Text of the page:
, Volume 16, Issue 6, pp 659-671
Date: 26 Oct 2004

A model of osteoporosis impact in Switzerland 2000–2020

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Abstract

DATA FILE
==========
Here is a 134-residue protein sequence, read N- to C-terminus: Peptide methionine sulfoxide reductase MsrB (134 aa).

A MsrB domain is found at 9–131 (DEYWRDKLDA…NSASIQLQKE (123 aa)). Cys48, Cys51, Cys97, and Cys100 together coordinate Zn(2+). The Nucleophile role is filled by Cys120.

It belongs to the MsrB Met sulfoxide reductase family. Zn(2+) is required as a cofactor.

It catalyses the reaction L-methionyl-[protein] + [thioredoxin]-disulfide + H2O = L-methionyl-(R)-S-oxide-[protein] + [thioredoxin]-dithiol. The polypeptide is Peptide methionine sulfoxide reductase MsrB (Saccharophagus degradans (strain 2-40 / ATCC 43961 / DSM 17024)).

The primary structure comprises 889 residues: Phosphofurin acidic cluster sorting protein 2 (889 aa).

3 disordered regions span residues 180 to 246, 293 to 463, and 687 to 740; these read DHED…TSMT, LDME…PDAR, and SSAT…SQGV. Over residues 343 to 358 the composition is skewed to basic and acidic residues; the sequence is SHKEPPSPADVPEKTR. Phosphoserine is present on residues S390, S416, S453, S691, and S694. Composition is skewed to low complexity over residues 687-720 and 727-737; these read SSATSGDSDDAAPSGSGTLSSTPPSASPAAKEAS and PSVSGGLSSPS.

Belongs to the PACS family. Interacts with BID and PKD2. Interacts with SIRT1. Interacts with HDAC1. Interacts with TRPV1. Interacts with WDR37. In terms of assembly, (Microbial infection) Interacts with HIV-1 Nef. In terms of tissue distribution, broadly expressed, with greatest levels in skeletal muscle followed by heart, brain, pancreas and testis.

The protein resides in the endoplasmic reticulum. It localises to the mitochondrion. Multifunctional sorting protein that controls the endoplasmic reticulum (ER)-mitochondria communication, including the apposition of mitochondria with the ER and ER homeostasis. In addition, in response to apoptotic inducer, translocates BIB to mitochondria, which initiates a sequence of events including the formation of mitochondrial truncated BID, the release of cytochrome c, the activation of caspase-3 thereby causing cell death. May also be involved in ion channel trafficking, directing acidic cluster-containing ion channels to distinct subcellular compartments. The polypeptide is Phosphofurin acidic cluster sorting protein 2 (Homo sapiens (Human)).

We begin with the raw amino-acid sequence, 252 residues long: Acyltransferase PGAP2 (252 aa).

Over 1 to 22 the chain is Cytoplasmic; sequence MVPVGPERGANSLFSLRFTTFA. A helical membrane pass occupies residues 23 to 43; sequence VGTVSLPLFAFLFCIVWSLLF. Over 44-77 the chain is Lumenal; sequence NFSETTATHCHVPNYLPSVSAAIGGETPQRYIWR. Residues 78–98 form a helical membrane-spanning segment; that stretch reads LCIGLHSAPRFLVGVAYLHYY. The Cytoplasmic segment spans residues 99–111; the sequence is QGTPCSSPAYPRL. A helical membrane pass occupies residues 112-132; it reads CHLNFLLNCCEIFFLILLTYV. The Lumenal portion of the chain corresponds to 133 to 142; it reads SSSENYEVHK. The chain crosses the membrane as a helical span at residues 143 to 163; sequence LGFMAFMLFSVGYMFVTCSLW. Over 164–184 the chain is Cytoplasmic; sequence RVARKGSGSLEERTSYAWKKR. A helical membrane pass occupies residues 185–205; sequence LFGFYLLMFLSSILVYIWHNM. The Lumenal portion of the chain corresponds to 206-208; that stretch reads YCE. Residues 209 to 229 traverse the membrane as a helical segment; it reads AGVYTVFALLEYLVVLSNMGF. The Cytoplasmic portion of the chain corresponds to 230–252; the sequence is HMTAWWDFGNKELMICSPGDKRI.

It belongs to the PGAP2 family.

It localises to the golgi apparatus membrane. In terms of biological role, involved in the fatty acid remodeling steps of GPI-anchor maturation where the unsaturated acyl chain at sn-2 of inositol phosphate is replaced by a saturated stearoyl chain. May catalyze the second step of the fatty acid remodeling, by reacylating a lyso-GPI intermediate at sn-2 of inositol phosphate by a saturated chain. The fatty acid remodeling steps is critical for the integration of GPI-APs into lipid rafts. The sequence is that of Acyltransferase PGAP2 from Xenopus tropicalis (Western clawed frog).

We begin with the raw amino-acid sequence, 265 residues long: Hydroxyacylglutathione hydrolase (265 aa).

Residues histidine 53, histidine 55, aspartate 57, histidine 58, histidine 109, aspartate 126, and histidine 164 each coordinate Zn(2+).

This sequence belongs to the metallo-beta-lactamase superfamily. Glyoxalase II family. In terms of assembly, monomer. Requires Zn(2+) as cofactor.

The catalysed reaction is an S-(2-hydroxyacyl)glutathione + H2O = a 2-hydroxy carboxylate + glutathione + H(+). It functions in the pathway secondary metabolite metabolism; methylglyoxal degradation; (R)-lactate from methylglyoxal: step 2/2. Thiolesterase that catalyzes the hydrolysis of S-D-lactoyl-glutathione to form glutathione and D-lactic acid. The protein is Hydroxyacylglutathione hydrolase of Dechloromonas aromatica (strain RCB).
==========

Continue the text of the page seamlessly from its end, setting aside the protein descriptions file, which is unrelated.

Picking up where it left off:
The aim of our study was to develop a modeling framework suitable to quantify the incidence, absolute number and economic impact of osteoporosis-attributable hip, vertebral and distal forearm fractures, with a particular focus on change over time, and with application to the situation in Switzerland from 2000 to 2020. A Markov process model was developed and analyzed by Monte Carlo simulation. A demographic scenario provided by the Swiss Federal Statistical Office and various Swiss and international data sources were used as model inputs. Demographic and epidemiologic input parameters were reproduced correctly, confirming the internal validity of the model. The proportion of the Swiss population aged 50 years or over will rise from 33.3% in 2000 to 41.3% in 2020. At the total population level, osteoporosis-attributable incidence will rise from 1.16 to 1.54 per 1,000 person-years in the case of hip fracture, from 3.28 to 4.18 per 1,000 person-years in the case of radiographic vertebral fracture, and from 0.59 to 0.70 per 1,000 person-years in the case of distal forearm fracture. Osteoporosis-attributable hip fracture numbers will rise from 8,375 to 11,353, vertebral fracture numbers will rise from 23,584 to 30,883, and distal forearm fracture numbers will rise from 4,209 to 5,186. Population-level osteoporosis-related direct medical inpatient costs per year will rise from 713.4 million Swiss francs (CHF) to CHF946.2 million. These figures correspond to 1.6% and 2.2% of Swiss health care expenditures in 2000. The modeling framework described can be applied to a wide variety of settings. It can be used to assess the impact of new prevention, diagnostic and treatment strategies. In Switzerland incidences of osteoporotic hip, vertebral and distal forearm fracture will rise by 33%, 27%, and 19%, respectively, between 2000 and 2020, if current prevention and treatment patterns are maintained. Corresponding absolute fracture numbers will rise by 36%, 31%, and 23%. Related direct medical inpatient costs are predicted to increase by 33%; however, this estimate is subject to uncertainty due to limited availability of input data.